10. Writing or Reading? Reading. Less stress.

11. Paperbacks or e-books? paperbacks

12. Plotter or Pantser? Pantser

13. Author’s choice: You get to ask a question for the readers to answer.

Who was the most unusual character you met in a novel?

A woman running a prestigious London auction house? Preposterous! But that is exactly what Emma Fairbourne intends to do when her father dies, leaving her the reins of this fabulous enterprise. Of course, she is not addlepated enough to do this openly and scare away her wealthy collectors. So she and her friend concoct a deception, hiring a handsome and charming front man who will do her bidding...

All would have proceeded smoothly—if it weren’t for the maddening interference of Darius, the arrogant Earl of Southwaite, who has been her father’s “silent partner” and now shares ownership of Fairbourne’s. An earl, of course, has no interest in running an auction house—and Darius is certainly not interested in allowing Miss Fairbourne to run it either, her ludicrous scheme notwithstanding. Clearly the business must be sold, especially since Darius suspects that Fairbourne’s has been involved in shady activities that could embroil everyone associated with it in crime and scandal.

But the headstrong Emma is like no other lady he has ever encountered, refusing to follow his dictates. He finds her infuriating, but her direct speaking and lack of artifice create a powerful attraction as well, one that that has him following his inclinations to seduce her into surrendering to him about Fairbourne’s, and in every other way imaginable.


One lucky commenter will win a copy of THE SURRENDER OF MISS FAIRBOURNE!

Please fill out the form below to enter & answer Madeline’s question in the comments!

Who was the most unusual character you met in a novel?

Open Internationally! (No PO Boxes please!)

Giveaway ends on October 18th, 2012

Must be 18 or older

See S R C’s policies for more details!

a Rafflecopter giveaway


  1. I think the honour of most unusual character must go to Ian Mackenzie from Jennifer Ashley's The Madness of Lord Ian Mackenzie. I love that story. :)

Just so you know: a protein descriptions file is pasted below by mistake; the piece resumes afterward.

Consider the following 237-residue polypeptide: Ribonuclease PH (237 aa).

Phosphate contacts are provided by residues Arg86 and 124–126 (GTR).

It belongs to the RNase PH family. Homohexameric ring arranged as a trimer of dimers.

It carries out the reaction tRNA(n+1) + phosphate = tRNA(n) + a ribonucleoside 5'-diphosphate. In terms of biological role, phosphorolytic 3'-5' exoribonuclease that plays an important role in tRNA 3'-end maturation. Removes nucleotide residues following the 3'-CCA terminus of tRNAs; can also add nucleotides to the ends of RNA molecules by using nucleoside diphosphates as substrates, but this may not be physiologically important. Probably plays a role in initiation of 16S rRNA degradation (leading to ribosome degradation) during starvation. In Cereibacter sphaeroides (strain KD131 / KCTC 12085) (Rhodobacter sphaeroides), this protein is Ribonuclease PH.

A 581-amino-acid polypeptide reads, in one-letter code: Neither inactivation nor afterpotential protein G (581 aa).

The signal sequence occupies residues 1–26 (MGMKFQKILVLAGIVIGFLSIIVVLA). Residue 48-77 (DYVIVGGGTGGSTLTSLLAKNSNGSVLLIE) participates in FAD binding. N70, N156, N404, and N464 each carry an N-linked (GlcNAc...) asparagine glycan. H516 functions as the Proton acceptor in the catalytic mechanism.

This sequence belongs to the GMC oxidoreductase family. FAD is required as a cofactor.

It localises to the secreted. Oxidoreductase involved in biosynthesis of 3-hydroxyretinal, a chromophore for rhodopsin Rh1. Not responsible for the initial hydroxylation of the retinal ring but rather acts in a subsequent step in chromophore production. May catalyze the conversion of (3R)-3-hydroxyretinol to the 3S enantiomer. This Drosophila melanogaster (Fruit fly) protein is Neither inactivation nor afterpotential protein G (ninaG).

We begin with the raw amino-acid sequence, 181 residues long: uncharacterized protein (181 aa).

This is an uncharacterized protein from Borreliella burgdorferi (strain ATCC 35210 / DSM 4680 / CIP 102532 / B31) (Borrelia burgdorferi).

2. I like Miles from Lois Bujold McMaster's series. It's fantasy/sci-fic.

  3. Love your books Madeline!! I can't wait for Cassandra and Ambury's story. I don't think I have met any unusual characters or don't remember anyone that sticks in my mind as unusual. But thanks for the interview.

  4. Levet the gargoyle from Alexandra Ivy's Guardians of Eternity series.

  5. I read a lot of different genres and the character that comes to mind right now as the most unusual is Snow for Felicity Heaton's Vampire Erotic Theatre series (a historical vampire with bloodlust).

  6. The character that I thought was unusual and that I always remember is Petre d'Avernio in Jo Beverley's A Lady's Secret. The story starts out with her disguised as a nun and being overheard cursing by Robin Fitzvitry, the Earl of Huntersdown. I've always loved that beginning.

  7. I would have to say the most unusual character would be Nikolas from Guilty Pleasures by Laurell KHamilton. She is a crazy 1000 year old vampire. She is crazy scary.

  8. Interesting question, but I don't think I have met a strange character yet, or at least I don't think they were strange:)

  9. i think jeff martini, he is an alien :D

  10. The Hound from George RR Martin's series A SONG OF ICE AND FIRE. A character that is easy to loathe, but then I saw fleeting traces of humanity. Fascinating.

  11. I have to agree that my most unusual character(s) comes from George RR Martin's series A Song of Ice and Fire. However, I would have to say that every character is unusual, in his or her own way. That's one thing that makes the books so interesting!

  12. The most unusual character I've met in a novel, would have to be Gillian Leigh from Noble Intentions by Katie MacAlister. She was so clumsy and accident prone, she was a riot, I couldn't stop laughing at all her mishaps.


  13. Juliet Dante from The Iron Rose by Marsha Canham is a female pirate or privateer, I can't remember but she was very unique and interesting.

  14. Hmm, Benjamin Archer from Firelight. His character stood out for me.

  15. I found it extremely unusual to read about blind characters in Christina Dodd's 'Candle in the Window'.

  16. Alek Wilder in the Wilder Series by Christina Dodd.